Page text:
“You can give me another room,” she says to the hotel manager, who is hopping about like a frightened rabbit next to Ned. “On the top floor, this time. Now, it’s late and I’m tired, so unless anyone has any brilliant ideas of what to do tonight, I’m going to bed.”
Greg, Daniel and Ross return as Ned is finishing giving a statement to the police.
“Thank you, officers,” he says. “As I told you, my niece and I are enjoying a short vacation in your beautiful city, catching up with some old friends. We certainly don’t expect to be victims of mindless acts of vandalism such as this. And at Christmas, too.”
“A terrible thing,” the policeman agrees. “All we can do is give you our apologies. It is inexcusable, as you say.” He produces a card and hands it to Ned. “This is my name and number. If you see anything else, or remember anything, please contact me immediately. Even on Christmas Day.”
It is well past midnight. Everyone is exhausted, but no one feels like sleeping.
“We could go to the opera,” Sam suggests brightly. “That might lift Vera’s spirits a little. Oh, and I’ve found out where the museum of anatomy is. It’s open on Boxing Day afternoon. It’s a long shot, I know, but they do have severed heads there. I found a leaflet. And there’s also the Bastille, or the Place de la Concorde, or wherever it is they used to guillotine people.”
“Tomorrow,” Daniel says. Greg agrees. Both men have things they want to do. It is Christmas after all.
Merry Christmas, Daniel types. How are you?
A slight pause, then the reply. I’m fine. How are you?
Missing you. This should have been our first family Christmas. You, me and Rhiannon together. Instead we’re off chasing monsters again. Rhiannon is fine, by the way, too young to know anything’s wrong, but she shouldn’t have to spend her first Christmas like this.
There’ll be others, Belle-Marie reassured him. Take care of yourself. Love you.
The screen goes blank. Daniel sits for a moment, gazing at it as if he can see Belle-Marie’s face reflected there. Then, sighing, he logs into the on line telephone directories.
There is not a single person called Abadie listed in Paris. Daniel frowns and tries again with a different directory. The same result. A little odd, he thinks. It can’t be that uncommon a name.
Resolving to ask Louis the next day, he turns the computer off.
Greg knocks gently on the door to Marie Claude’s apartment. She’s wearing a nightdress when she opens it and looks surprised to see him.
“I thought you were coming,” she said.
Greg smiles at her. “I promised, didn’t I? May I come in?”
Sitting down in the darkened lounge, he takes her hands in his. “The other night I told you what we’re up against, the whole story, as well as my own life story. It’s likely that we’re either going to win this fight once and for all in the course of the next several days, or that we will lose it. If we all survive to Twelfth Night, the story will have had a happy ending. I want it to be a happy beginning as well.”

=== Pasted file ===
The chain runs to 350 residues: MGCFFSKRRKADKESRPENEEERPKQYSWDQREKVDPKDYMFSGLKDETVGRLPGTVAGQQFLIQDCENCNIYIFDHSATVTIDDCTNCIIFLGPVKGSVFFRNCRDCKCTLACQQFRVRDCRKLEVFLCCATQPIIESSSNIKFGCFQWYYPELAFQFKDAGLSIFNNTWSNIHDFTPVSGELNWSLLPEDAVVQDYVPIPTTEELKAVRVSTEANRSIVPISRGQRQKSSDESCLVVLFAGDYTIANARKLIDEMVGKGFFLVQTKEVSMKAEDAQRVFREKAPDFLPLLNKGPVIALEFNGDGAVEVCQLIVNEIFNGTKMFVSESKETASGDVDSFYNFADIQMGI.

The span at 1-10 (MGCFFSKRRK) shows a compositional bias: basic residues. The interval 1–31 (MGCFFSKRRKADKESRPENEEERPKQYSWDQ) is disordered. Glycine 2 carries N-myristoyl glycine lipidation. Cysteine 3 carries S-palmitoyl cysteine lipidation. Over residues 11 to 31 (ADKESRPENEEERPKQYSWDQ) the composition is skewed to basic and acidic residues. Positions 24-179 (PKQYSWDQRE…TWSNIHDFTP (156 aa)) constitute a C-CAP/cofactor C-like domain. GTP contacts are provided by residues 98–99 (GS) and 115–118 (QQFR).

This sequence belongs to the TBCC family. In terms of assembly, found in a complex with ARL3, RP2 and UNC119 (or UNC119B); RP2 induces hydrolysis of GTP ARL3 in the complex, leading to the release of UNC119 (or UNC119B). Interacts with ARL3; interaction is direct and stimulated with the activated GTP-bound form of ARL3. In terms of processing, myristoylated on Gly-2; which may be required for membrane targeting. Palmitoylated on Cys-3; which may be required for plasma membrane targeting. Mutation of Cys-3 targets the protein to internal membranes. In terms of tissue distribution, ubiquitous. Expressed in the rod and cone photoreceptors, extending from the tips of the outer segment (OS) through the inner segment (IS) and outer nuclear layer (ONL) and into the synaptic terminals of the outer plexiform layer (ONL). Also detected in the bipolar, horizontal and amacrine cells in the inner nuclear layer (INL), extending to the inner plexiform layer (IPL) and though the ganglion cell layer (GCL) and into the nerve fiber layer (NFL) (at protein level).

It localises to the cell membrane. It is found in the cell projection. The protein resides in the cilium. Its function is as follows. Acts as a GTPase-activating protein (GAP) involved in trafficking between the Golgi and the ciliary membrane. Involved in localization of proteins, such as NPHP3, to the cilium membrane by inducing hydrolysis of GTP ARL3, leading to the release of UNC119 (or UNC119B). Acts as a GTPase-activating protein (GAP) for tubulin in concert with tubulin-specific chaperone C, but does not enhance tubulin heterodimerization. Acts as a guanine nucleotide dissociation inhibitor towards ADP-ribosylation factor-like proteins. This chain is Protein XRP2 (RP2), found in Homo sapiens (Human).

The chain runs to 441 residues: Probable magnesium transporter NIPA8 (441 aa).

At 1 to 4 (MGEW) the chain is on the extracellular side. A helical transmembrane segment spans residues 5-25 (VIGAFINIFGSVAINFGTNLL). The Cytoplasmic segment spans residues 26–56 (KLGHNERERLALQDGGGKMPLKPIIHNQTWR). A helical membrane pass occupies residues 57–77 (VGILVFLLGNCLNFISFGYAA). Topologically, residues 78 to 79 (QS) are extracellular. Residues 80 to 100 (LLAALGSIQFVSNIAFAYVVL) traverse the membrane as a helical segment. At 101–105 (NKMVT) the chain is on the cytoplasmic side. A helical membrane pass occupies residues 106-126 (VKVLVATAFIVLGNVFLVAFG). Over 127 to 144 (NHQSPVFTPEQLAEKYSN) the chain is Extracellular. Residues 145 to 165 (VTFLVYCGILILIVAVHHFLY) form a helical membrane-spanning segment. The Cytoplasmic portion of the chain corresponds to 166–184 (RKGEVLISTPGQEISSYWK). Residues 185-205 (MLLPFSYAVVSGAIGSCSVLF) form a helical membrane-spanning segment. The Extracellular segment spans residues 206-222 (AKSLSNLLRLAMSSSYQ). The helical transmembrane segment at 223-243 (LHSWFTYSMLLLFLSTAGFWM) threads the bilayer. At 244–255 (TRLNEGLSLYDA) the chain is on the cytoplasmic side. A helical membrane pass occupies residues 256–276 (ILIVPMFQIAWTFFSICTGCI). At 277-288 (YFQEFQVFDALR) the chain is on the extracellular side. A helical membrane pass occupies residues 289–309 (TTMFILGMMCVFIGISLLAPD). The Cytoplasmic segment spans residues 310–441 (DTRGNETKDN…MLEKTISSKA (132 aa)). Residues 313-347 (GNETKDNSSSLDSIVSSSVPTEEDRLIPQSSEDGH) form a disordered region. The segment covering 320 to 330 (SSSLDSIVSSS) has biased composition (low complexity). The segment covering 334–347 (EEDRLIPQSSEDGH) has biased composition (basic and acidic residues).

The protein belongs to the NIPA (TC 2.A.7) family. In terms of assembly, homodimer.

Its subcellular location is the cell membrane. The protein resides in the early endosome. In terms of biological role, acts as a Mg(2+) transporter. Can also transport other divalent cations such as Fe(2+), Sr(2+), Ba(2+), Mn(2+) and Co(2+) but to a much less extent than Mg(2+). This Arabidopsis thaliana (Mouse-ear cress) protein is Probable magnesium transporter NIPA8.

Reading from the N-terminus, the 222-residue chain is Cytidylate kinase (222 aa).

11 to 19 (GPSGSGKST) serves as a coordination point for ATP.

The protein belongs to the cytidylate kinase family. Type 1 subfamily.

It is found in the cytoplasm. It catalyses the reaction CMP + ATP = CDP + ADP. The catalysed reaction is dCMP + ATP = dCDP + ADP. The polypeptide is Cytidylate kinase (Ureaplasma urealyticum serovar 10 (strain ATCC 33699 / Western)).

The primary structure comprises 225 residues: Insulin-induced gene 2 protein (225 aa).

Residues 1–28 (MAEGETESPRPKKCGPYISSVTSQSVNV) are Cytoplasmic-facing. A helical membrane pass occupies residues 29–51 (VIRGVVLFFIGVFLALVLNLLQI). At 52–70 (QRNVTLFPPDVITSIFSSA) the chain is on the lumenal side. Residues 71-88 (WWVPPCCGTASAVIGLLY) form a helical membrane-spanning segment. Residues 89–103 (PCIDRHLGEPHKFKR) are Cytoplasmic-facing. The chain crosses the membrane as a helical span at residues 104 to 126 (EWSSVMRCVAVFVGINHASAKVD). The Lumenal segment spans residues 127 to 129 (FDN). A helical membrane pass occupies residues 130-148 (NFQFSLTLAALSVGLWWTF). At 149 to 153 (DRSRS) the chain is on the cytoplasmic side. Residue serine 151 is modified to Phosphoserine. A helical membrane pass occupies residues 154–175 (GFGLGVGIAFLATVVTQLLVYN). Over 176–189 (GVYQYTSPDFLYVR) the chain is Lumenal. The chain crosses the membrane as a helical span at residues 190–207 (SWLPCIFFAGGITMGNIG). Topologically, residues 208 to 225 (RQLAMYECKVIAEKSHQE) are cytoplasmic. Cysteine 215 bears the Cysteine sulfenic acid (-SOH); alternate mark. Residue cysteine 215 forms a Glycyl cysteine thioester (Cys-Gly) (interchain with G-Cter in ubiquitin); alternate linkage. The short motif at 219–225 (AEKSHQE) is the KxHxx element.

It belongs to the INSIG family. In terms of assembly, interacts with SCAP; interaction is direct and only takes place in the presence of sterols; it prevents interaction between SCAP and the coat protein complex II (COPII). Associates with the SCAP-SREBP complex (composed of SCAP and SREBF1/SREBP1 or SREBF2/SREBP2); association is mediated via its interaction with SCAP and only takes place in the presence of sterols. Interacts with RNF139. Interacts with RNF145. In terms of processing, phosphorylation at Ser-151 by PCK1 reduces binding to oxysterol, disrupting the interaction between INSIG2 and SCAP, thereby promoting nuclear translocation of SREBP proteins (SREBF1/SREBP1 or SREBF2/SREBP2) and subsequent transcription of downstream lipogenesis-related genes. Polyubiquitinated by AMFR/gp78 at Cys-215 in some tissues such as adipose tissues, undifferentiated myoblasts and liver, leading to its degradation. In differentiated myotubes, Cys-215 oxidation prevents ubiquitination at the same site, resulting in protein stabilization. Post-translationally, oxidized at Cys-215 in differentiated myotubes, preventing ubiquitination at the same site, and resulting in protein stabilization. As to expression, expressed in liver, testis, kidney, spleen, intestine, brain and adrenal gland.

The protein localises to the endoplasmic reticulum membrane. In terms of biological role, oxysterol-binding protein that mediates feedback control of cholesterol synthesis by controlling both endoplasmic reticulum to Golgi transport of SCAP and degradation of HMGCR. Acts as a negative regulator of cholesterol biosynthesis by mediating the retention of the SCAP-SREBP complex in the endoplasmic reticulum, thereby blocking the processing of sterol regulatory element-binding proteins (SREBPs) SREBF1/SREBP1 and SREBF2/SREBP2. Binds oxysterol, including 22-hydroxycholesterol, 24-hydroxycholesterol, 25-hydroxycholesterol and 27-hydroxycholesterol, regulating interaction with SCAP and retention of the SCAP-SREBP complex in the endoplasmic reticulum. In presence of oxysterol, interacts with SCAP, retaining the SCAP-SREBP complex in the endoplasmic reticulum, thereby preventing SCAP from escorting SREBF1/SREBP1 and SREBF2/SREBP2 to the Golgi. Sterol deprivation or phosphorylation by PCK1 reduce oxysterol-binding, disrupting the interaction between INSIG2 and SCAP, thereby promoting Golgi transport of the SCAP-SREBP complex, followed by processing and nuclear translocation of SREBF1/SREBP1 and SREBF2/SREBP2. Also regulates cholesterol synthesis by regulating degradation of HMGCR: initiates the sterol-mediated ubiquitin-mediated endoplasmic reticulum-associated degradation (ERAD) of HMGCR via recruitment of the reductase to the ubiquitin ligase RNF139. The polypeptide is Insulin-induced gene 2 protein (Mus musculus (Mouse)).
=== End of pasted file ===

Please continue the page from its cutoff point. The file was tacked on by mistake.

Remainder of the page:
He doesn’t take his gaze off her face as he opens her hand and places a small box within it. “Now that you’ve had a little while to digest the facts, to really understand what we’re facing, and you’re in a position to make an informed decision, I hope that you’ll accept the Christmas gift in this little package.”
Marie Claude opens it slowly and gasps. The single diamond winks up at her, set on its plain, gold band.
“Will you marry me?” Greg asks.
Laughing through her tears, Marie flings her arms around him.
“Eat, drink and get merry,” Sam announces. “It’s Christmas Day.” His arms are full of brightly wrapped packages. The others groan, but take it in good spirit – especially Greg, who is smiling broadly. Sam hands him a package that turns out to be a bottle of Jack Daniels. Louis has a box of cigars and a cigar cutter in the shape of a guillotine, and there’s a genuine African shrunken head for Ned, who handles it very dubiously before smiling his thanks. Needing another present for Vera, Sam hands her his bottle of absinthe, and produces a package of soaps, showercaps and bath towels scavenged from his hotel room for Michael.
“Where’s Ross?” he asks. “I’ve got him an ‘Excalibur’ letter opener.”
Louis stops him. “We ought to talk. I managed to translate some of Vera’s scrolls last night. It’s a contract between Sophia and someone else, promising her first born son as a slave in return for an unspecified favour.”
“Her first born?” Greg queries. “Sophia’s devoted her life to resurrecting Paul. She wouldn’t give him away. Unless she has another child we don’t know about..?”
“We could find out where Monsieur Plantard lives and go and ask him,” Sam suggests. “Or try and find the address given from the Prieure?”
“There isn’t one,” Daniel tells him. “I’ve already looked. But Plantard is a possibility.”
“Great.” Sam grins at them all. “I’ll go and find Ross and then we can get started.”
A few minutes after he goes, the hotel manager knocks on the door. “A package for you, sir,” he says to Greg. “And one for you, madam. Once again, our apologies for what happened yesterday.”
Greg opens his packet and turns white. The single diamond winks up at him, set on its plain, gold band. He doesn’t even see the piece of paper: it is Daniel who pulls it out.
If you want to see her again, it says, meet me at the Sacre Coeur, midday. It is signed, Liza.
Vera is still staring at her package, unsure whether to open it or not.
“Go on,” Ned says. “Live dangerously.
“Ross? Ross, I’ve got you a present. Ha-”
Sam stops dead.
Ross is lying on his back on the bed. His eyes are open, gazing sightlessly at the ceiling. The sheets under him are red. His throat has been cut.
Of Perez there is no sign.
Christmas Day 9am.